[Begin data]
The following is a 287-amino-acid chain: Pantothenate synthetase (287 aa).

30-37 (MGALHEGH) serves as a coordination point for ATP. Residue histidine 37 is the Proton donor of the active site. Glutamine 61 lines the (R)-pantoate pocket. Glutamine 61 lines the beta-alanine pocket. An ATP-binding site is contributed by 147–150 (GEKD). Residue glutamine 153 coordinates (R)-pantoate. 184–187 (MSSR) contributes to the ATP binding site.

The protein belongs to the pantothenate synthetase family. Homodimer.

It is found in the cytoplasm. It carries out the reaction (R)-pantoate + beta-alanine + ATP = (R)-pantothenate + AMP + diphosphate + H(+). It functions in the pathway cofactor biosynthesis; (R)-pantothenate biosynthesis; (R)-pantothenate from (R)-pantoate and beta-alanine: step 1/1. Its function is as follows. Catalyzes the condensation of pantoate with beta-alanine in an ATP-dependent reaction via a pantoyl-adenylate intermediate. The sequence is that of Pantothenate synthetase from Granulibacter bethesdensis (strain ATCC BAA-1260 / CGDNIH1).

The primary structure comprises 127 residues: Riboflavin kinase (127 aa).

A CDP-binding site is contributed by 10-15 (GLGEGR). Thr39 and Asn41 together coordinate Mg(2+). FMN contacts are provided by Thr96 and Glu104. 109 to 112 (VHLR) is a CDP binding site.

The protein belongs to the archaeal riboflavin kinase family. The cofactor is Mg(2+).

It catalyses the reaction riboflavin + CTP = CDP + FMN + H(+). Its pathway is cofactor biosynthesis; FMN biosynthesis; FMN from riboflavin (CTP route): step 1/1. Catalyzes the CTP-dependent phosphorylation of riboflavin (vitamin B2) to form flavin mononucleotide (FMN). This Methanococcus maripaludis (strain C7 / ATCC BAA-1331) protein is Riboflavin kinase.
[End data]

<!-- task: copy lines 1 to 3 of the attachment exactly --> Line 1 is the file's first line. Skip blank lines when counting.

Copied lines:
The following is a 287-amino-acid chain: Pantothenate synthetase (287 aa).

30-37 (MGALHEGH) serves as a coordination point for ATP. Residue histidine 37 is the Proton donor of the active site. Glutamine 61 lines the (R)-pantoate pocket. Glutamine 61 lines the beta-alanine pocket. An ATP-binding site is contributed by 147–150 (GEKD). Residue glutamine 153 coordinates (R)-pantoate. 184–187 (MSSR) contributes to the ATP binding site.

The protein belongs to the pantothenate synthetase family. Homodimer.